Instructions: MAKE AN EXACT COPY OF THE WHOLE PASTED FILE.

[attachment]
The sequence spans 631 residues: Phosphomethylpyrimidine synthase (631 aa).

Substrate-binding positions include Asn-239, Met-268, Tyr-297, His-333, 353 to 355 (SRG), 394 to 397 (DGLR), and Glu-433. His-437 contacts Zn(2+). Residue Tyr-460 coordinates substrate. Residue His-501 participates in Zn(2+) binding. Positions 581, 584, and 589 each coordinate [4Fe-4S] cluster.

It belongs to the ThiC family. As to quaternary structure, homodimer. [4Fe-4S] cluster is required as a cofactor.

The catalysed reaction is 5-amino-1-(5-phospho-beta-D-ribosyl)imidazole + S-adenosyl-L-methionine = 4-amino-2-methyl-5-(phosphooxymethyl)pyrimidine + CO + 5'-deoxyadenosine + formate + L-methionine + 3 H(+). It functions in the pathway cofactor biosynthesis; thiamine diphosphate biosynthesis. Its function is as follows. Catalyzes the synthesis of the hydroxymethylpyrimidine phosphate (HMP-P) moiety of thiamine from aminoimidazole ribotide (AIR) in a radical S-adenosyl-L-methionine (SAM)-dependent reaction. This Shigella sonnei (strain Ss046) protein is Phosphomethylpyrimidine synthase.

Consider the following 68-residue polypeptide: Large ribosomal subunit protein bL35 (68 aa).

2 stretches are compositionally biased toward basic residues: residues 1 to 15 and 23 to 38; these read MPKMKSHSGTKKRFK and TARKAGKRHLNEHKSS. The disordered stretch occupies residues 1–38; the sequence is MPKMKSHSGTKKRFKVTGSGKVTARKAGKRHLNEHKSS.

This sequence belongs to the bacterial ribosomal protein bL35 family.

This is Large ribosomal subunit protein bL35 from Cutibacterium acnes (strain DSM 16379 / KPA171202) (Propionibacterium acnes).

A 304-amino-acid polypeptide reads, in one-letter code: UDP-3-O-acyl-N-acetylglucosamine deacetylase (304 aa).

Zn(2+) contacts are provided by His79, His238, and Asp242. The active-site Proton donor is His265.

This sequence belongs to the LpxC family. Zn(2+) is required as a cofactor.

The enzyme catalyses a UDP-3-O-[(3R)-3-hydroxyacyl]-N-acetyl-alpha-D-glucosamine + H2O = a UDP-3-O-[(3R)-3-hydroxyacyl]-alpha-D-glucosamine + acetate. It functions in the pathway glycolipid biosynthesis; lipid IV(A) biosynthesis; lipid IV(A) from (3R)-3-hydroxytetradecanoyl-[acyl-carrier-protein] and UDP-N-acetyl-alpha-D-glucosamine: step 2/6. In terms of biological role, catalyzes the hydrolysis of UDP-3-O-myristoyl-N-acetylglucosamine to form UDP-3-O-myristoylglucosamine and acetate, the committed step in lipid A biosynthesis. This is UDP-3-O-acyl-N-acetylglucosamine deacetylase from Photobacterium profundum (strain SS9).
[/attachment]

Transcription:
The sequence spans 631 residues: Phosphomethylpyrimidine synthase (631 aa).

Substrate-binding positions include Asn-239, Met-268, Tyr-297, His-333, 353 to 355 (SRG), 394 to 397 (DGLR), and Glu-433. His-437 contacts Zn(2+). Residue Tyr-460 coordinates substrate. Residue His-501 participates in Zn(2+) binding. Positions 581, 584, and 589 each coordinate [4Fe-4S] cluster.

It belongs to the ThiC family. As to quaternary structure, homodimer. [4Fe-4S] cluster is required as a cofactor.

The catalysed reaction is 5-amino-1-(5-phospho-beta-D-ribosyl)imidazole + S-adenosyl-L-methionine = 4-amino-2-methyl-5-(phosphooxymethyl)pyrimidine + CO + 5'-deoxyadenosine + formate + L-methionine + 3 H(+). It functions in the pathway cofactor biosynthesis; thiamine diphosphate biosynthesis. Its function is as follows. Catalyzes the synthesis of the hydroxymethylpyrimidine phosphate (HMP-P) moiety of thiamine from aminoimidazole ribotide (AIR) in a radical S-adenosyl-L-methionine (SAM)-dependent reaction. This Shigella sonnei (strain Ss046) protein is Phosphomethylpyrimidine synthase.

Consider the following 68-residue polypeptide: Large ribosomal subunit protein bL35 (68 aa).

2 stretches are compositionally biased toward basic residues: residues 1 to 15 and 23 to 38; these read MPKMKSHSGTKKRFK and TARKAGKRHLNEHKSS. The disordered stretch occupies residues 1–38; the sequence is MPKMKSHSGTKKRFKVTGSGKVTARKAGKRHLNEHKSS.

This sequence belongs to the bacterial ribosomal protein bL35 family.

This is Large ribosomal subunit protein bL35 from Cutibacterium acnes (strain DSM 16379 / KPA171202) (Propionibacterium acnes).

A 304-amino-acid polypeptide reads, in one-letter code: UDP-3-O-acyl-N-acetylglucosamine deacetylase (304 aa).

Zn(2+) contacts are provided by His79, His238, and Asp242. The active-site Proton donor is His265.

This sequence belongs to the LpxC family. Zn(2+) is required as a cofactor.

The enzyme catalyses a UDP-3-O-[(3R)-3-hydroxyacyl]-N-acetyl-alpha-D-glucosamine + H2O = a UDP-3-O-[(3R)-3-hydroxyacyl]-alpha-D-glucosamine + acetate. It functions in the pathway glycolipid biosynthesis; lipid IV(A) biosynthesis; lipid IV(A) from (3R)-3-hydroxytetradecanoyl-[acyl-carrier-protein] and UDP-N-acetyl-alpha-D-glucosamine: step 2/6. In terms of biological role, catalyzes the hydrolysis of UDP-3-O-myristoyl-N-acetylglucosamine to form UDP-3-O-myristoylglucosamine and acetate, the committed step in lipid A biosynthesis. This is UDP-3-O-acyl-N-acetylglucosamine deacetylase from Photobacterium profundum (strain SS9).